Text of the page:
insurance. This is distributed in partnership with aid agency CARE India to more than 100,000 clients through a network of non-governmental and community-based organisations.
The insurer’s Indian subsidiary Bajaj Allianz is also experimenting with a mutual health insurance scheme.
Anthony says distribution is the key challenge and India’s well-organised social infrastructure makes it a fertile ground for microinsurance. “To make the whole thing financially viable, we need to find structures that keep our involvement as limited as possible. The answer is to build on or piggyback an existing channel that is reaching out to the very bottom of the pyramid,” he says.
In other parts of the world, finding the right distribution requires more innovative thinking. While about 750 million households around the world do not have a bank account, an increasing number do own a mobile phone. In Nigeria, for instance, New Heights Microfinance Bank communicates its products, including loans, credit, savings, money transfer services and microinsurance, via text messages.
In South America, where most people have electricity and running water, utility bills are used to reach a target audience.
But education remains a huge hurdle. Allianz is addressing this in south India through a series of mass awareness campaigns, hosted by CARE. The agency uses Bollywood sketches and puppet theatres to teach rural communities about insurance and how it works.
“Many people are illiterate and are unfamiliar with the concept,” Anthony says. “That requires a lot of training and education on the principles and value of insurance.”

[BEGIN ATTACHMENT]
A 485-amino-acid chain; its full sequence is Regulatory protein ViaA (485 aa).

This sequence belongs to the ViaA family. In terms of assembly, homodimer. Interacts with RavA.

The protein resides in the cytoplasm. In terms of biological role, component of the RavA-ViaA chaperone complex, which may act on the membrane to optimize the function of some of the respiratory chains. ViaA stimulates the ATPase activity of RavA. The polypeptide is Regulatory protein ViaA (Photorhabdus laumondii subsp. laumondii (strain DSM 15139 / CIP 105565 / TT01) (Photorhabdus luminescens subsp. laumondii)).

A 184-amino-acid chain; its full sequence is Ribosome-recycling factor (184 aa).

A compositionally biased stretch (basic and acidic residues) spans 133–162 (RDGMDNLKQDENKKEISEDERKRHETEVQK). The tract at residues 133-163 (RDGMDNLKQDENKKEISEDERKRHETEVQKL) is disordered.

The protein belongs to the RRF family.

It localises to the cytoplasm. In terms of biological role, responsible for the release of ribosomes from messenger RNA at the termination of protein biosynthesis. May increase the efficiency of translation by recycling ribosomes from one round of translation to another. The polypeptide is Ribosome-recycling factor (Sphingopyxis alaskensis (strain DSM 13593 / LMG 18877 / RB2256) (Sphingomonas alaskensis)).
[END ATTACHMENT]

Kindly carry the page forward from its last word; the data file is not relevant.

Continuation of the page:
At a macro level
Because they are underwritten in bulk, microinsurance products tend to cover straightforward risks. They can provide relief for poorer populations blighted by natural catastrophes, however. Anthony uses Cyclone Nisha, which affected Southern India in November last year, as an example. The storm destroyed 16,000 microinsurance clients’ homes and the insurance payouts helped them rebuild their lives.
But there are limits. “Generally, natural catastrophe insurance or climate change-linked catastrophe insurance is difficult to price,” Anthony says. This
is where public-private initiatives can provide all-important protection for hazard-prone regions and, he thinks, will make microinsurance providers more confident about writing cover.
The Caribbean Catastrophe Risk Insurance Facility (CCRIF) is one such example. Set up in 2007, the joint initiative between the World Bank, a number of international reinsurers and brokers, and several donor governments, it provides cover for 16 Caribbean countries. It pools the risk, passing it on to the reinsurance and capital markets, and makes use of straightforward parametric catastrophe triggers to keep premiums as low as possible.
Dr Simon Young, chief executive of Caribbean Risk Managers, the CCRIF supervisor, thinks other regions could benefit from such an approach. “CCRIF is actually being presented as a model for replication in other parts of the world, both by the development banks and, more recently, as part of the climate change adaptation framework being negotiated in the build-up to COP15 [climate summit] in Copenhagen in December.”
In China, the low insurance cost of the Sichuan earthquake has prompted a major review into the feasibility of setting up a catastrophe pool. A recent
initiative by Swiss Re and the Beijing municipal government to provide reinsurance cover for catastrophe risks under the government-funded agriculture insurance scheme is seen as a step in the right direction.
More innovative solutions will mean less aid and government relief to help rebuild after disasters such as the Indonesian earthquake. While this does not minimise the human cost of natural catastrophes, it can provide reassurance. Giving individuals greater control over their own financial wellbeing is a crucial step forward for evolving insurance markets.
Helen Yates is a freelance journalist